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Scotland Yard's budget woes create 'hobby bobbies' Add to ...

It is the world's most celebrated police headquarters, made famous by Sherlock Holmes and Agatha Christie. For thousands of aspiring police officers, operating at New Scotland Yard is the ultimate career goal.

But like everyone else in Britain, London's Metropolitan Police Service is tightening its belt. Aspiring bobbies can still join the force - as long as they don't expect to get paid.

A 4 per cent per year cut to police spending was announced as part of recent government cuts and, like other forces around the country, the Met has implemented a hiring freeze for new recruits.

The hope is that the slack will be taken up by so-called "special constables" - volunteer officers who wear the same uniform and have the same powers as regular police. Already, there are nearly 4,000 special constables in the Met, and the aim is to boost that number to 7,000 in time for the 2012 London Olympics.

The Metropolitan Police Authority recently voted in favour of most recruits coming from the ranks of the special constabulary. With a few exceptions, such as community support officers or others already trained in law and order, those wishing to join the force must now spend at least 16 hours a month for 18 months working on as volunteers, before applying to become a regular officer - if there are any openings. That includes those candidates who have already spent months going through the application process, including exams and medicals.

The announcement has drawn ridicule from both commentators and opposition politicians. "Do we really want to be policed by hobby bobbies?" harrumphed one headline - while former home secretary Alan Johnson declared, "People volunteer to run the Scouts, not catch criminals."

And, yet, clearly there are those who don't mind volunteering - even as a springboard to paid police work. Claudia Manera, 44, has already been a special constable for 18 months. Having decided she wants to become a regular officer, she is prepared to carry on until a permanent full-time opportunity arises.

A full-time librarian, Ms. Manera dedicates about 30 hours a month - mainly on Friday and Saturday nights - to shifts at her local police station in Ealing, West London. She joined the special constabulary after seeing one of the Met's many advertising posters. Among her colleagues are university students, a flight attendant, a bus driver and a trainee teacher.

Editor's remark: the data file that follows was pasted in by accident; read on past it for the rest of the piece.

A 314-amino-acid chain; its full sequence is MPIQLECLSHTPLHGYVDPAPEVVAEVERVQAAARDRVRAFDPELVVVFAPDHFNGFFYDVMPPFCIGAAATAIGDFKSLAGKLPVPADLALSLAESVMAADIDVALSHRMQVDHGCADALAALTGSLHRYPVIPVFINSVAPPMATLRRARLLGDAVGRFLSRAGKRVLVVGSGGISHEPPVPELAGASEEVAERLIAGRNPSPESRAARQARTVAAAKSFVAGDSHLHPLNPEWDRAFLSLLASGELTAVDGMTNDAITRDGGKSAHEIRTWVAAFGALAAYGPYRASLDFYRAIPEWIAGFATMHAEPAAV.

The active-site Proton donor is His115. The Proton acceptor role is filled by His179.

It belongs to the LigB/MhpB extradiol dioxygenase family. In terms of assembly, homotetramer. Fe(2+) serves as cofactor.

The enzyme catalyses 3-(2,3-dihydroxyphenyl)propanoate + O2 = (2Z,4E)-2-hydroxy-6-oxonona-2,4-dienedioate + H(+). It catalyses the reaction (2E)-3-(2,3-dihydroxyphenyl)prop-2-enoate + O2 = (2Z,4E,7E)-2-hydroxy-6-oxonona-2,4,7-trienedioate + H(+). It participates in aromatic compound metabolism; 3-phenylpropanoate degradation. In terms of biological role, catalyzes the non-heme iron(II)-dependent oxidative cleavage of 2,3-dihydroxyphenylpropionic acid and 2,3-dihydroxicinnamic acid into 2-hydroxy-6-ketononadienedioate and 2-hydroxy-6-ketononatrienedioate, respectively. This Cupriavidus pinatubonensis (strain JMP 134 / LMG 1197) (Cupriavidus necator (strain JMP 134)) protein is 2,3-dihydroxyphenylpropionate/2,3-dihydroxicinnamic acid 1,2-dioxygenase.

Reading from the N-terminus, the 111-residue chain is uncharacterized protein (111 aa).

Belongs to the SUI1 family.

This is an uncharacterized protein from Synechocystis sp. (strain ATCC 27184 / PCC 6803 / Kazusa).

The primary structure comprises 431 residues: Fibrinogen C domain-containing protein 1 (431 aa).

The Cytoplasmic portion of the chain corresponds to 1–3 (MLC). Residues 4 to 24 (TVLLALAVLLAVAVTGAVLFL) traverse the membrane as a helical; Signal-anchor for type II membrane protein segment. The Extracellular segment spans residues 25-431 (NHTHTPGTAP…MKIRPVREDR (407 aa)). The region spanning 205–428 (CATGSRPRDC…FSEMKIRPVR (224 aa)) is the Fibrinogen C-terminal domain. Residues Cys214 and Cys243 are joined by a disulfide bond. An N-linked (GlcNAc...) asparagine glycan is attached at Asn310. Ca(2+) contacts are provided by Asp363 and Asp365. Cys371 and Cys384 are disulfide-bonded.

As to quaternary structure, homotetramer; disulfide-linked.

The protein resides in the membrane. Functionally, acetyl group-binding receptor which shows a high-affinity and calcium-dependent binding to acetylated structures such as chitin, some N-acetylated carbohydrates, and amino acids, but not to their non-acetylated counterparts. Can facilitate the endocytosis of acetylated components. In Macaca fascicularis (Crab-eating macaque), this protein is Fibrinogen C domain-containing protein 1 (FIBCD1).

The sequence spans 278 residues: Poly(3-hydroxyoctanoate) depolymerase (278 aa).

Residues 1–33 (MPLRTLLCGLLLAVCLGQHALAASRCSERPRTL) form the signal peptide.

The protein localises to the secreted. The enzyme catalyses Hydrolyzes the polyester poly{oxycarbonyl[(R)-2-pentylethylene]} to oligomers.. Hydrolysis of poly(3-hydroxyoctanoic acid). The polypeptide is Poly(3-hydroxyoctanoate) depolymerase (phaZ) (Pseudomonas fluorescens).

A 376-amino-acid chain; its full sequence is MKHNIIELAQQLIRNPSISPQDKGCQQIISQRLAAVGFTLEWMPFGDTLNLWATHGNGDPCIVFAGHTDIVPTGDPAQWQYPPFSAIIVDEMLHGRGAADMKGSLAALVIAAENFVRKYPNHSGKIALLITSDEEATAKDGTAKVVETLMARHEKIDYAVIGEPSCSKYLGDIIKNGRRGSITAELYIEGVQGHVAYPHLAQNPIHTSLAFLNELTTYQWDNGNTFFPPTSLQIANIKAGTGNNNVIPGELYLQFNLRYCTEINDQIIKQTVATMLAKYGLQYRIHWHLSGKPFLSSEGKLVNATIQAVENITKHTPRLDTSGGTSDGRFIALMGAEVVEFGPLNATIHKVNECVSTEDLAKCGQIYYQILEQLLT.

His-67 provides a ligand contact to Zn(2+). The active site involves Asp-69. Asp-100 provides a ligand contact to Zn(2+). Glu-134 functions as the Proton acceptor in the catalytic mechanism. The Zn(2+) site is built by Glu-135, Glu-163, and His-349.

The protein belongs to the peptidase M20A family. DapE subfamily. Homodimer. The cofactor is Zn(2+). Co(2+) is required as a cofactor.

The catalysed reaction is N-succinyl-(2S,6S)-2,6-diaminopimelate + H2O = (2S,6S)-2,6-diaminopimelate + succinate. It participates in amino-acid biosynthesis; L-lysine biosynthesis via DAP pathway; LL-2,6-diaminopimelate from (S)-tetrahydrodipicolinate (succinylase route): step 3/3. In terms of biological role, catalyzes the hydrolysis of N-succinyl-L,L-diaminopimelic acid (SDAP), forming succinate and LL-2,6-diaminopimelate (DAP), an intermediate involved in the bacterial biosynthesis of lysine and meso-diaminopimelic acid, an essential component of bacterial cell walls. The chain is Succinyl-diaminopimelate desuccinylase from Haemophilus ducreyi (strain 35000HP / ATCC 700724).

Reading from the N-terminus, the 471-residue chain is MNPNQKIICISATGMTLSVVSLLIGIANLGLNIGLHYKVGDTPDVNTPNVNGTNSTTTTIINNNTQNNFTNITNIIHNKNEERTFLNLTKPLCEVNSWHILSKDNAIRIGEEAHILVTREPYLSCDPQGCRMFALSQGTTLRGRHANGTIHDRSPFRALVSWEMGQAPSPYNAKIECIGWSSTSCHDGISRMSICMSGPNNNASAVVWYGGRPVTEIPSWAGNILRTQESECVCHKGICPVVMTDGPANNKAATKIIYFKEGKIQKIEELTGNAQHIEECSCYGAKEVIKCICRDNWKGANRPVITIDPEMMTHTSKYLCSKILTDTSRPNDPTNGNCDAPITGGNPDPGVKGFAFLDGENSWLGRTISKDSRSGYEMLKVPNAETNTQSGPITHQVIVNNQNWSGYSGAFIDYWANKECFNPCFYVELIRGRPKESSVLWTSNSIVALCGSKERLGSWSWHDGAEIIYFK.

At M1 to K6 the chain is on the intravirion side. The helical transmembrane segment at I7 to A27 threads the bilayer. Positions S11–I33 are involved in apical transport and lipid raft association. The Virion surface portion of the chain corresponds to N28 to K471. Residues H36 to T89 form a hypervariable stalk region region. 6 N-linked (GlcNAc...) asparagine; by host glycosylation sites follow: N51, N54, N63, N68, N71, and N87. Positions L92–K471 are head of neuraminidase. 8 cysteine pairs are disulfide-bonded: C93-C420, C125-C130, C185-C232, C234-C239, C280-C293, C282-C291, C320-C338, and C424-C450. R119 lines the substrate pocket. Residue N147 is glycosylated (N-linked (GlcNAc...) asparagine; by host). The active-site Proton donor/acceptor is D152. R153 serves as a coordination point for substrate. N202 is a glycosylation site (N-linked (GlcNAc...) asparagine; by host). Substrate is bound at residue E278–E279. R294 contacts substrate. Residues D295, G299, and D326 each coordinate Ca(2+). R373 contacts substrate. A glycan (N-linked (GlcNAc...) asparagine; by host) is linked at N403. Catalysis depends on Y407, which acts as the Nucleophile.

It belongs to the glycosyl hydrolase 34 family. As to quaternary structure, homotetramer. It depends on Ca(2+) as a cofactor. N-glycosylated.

Being a special constable, Ms. Manera says, is both nerve-wracking and exciting, especially at the beginning. "You know, getting to the scene, maybe seeing somebody with a bit of blood on them, trying to establish what's happening. There is a lot to learn, particularly for us, because we don't do it every day."

Using special constables represents a significant cost savings. Regular recruits are paid a probationary salary equivalent to about $46,000 and after completing 31 weeks of initial training, new hires earn $51,000 a year.

Special constables have just 23 days of training at Hendon Police College in North London. Everything else they learn is on the job, and they progress through different levels of expertise over time. Dozens have now reached a stage where they can be sent out on independent patrol.

Although for years special constables were viewed with skepticism by regular officers, Ealing Police Station Chief Inspector Peregrine Gwillim says that's no longer the case.

"They are taking the calls to the punch-ups, the drunks, the people urinating in the street, that otherwise would divert regular officers, who are in very short supply on Friday and Saturday nights. They can make the arrest, bring them into custody, and some of them are perfectly capable of dealing with it from A to Z. We are at the point where it isn't just that they're welcome, I think that we would really struggle to survive without them."

Still, senior officers have concerns.

"I can understand why the Met are doing it, because it will save a lot of money," said Peter Smyth, chairman of the Metropolitan Police Federation. "[But]it might put off a lot of people who would otherwise be very good candidates. … I think for a lot of people, 18 months is an awful long time to give up 16 hours a month for nothing, with no guarantee of a job at the end of it."

Special to The Globe and Mail

 

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